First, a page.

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Interventions in Glass Sector
 
Glass Sector
 
Background
Molten glass being drawn out - pot furnace
A Gas fired pot furnace designed by TERI
                                                           Watch the Video   

The TERI intervention in Firozabad glass industry cluster was initiated in 1994 as part of SDC’s (Swiss Agency for Development and Cooperation) India programme in the energy sector. This aims to achieve savings in energy and consequently lead to carbon dioxide reductions in select energy intensive small scale industry sectors. During the initial two years, a detailed diagnostic study in various SSI (small scale industry) sectors was undertaken by TERI and Firozabad glass industry cluster was selected as one of the sectors for intervention. The selection was mainly on the basis of the tremendous scope for energy savings and pollution reduction that existed in the cluster. The project envisaged energy savings and pollution reduction in selected glass industry segments through fuel substitution and upgradation of the furnaces. This was to be achieved through a combination of applied research, technical support, capacity building, and awareness generation of the target groups.

Systemic Factors and Project Strategy

Molten glass being drawn out - pot furnace
A view of Gas fired muffle furanes

Although the initial interventions were planned considering coal, which was the dominant fuel in use at that time, the project had soon to change its focus—to develop only NG (natural gas) fired systems, as use of other fuels in the Taj Trapezium Zone was banned by the Supreme Court of India in response to a Public Interest Litigation for the protection of the Taj Mahal from environmental pollution. The Action Research phase of the project, which started in 1996, focused on ‘pot furnaces’, which are used for glass melting, and ‘muffle furnaces', colloquially called ‘pakai bhatties', that are used for bangle baking. The baseline study had indicated that both these categories of furnaces together accounted for about 2/3rd of total energy consumption in the cluster. The primary focus during this phase was to design and demonstrate energy efficient pot and muffle furnaces using natural gas as the fuel. Competence pooling and bottom-up participatory approach were the hallmarks of the action research phase. The process of technology development and demonstration involved close interaction between the TERI team, the local industry, and the international as well as the local consultants.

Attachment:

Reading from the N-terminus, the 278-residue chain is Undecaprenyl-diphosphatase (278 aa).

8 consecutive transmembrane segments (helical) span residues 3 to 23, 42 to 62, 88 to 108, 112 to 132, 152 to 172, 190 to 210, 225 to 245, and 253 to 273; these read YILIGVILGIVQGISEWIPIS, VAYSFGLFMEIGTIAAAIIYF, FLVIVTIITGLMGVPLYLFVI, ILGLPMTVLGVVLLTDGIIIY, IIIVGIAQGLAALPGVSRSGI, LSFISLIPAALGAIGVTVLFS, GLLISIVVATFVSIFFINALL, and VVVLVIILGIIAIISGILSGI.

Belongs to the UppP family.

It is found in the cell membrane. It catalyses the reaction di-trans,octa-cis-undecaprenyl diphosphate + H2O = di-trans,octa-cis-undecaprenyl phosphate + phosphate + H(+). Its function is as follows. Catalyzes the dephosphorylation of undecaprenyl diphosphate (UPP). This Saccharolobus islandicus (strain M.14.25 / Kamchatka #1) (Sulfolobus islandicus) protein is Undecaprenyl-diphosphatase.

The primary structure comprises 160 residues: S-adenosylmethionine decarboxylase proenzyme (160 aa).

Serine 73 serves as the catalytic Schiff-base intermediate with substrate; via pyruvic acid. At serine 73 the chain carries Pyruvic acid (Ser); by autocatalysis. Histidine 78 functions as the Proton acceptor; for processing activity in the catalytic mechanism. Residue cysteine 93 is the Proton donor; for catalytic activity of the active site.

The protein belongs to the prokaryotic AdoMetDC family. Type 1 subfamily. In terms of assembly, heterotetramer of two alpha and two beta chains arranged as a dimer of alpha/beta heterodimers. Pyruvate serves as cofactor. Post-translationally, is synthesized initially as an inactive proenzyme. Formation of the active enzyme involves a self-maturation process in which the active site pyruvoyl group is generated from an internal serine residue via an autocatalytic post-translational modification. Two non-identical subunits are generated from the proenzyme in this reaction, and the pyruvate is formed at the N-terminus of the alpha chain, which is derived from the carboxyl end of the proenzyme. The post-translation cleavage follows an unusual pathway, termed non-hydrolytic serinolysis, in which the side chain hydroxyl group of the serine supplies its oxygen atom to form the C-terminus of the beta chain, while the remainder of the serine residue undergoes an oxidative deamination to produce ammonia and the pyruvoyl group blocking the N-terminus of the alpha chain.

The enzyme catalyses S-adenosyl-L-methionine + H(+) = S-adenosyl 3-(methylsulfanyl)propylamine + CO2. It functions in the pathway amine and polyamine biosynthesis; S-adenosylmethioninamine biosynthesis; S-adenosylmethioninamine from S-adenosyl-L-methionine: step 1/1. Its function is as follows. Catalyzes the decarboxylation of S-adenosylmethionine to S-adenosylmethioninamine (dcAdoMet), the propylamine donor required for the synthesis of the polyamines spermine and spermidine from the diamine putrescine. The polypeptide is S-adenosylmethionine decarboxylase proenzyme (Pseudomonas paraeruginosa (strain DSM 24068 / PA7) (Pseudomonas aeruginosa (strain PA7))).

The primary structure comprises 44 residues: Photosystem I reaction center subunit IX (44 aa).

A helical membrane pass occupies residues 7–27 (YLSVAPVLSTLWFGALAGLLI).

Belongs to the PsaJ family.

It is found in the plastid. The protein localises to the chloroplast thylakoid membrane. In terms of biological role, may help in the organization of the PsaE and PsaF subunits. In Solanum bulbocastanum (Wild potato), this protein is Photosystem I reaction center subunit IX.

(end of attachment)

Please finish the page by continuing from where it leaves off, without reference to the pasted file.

Firozabad shows the way: sustained uptake of energy efficient technology
TERI design system at S Rajeev Glass
In the earlier phase of the TERI-SDC partnership, project activities in the Firozabad glass industry cluster focused on strengthening the capacities of cluster-level service providers (local consultants, fabricators, masons, and so on). The aim was to enable entrepreneurs to adopt the energy efficient TERI-design pot furnace system without having to seek support from external agencies. This strategy, of setting in place cluster-level expertise for providing technical services and backup support, continues to serve as an example of how the uptake of clean, energy efficient technology can be promoted and sustained in the long term. Four more pot furnace units in Firozabad have installed TERI-design systems between February and May 2010, namely, Patel Glass Works, New Jain Enterprises, S Rajeev Glass Works, and Meera Glass Works. All four are open pot furnace units (12 pots each) that melt glass for making bangles. The TERI-design system incorporates a highly efficient heat recovery device called ‘modular recuperator’, which yields fuel savings of around 30% compared to the conventional gas-fired pot furnace. Meera Glass Works has installed the TERI-design furnace system for the first time while S Rajeev Glass Works already had one TERI-design system in operation. Both Patel Glass Works and New Jain Enterprises earlier operated conventional gas-fired pot furnaces coupled with locally designed, relatively less efficient ‘pipe recuperators’ for waste heat recovery.

Two more open pot furnace units are in the process of adopting TERI-design systems. They are (1) Liberty Glass Works, a 12-pot unit that produces bangles, and (2) Renu Glass Works, a 10-pot unit producing glass rods and hollow tubes for making beads. In addition, three other pot furnace units have committed to switching over to the TERIdesign recuperative system as soon as their existing conventional furnaces complete melting campaigns. One of these units has already initiated the procurement of materials for the new furnace system; it expects to commence furnace lining in June 2010.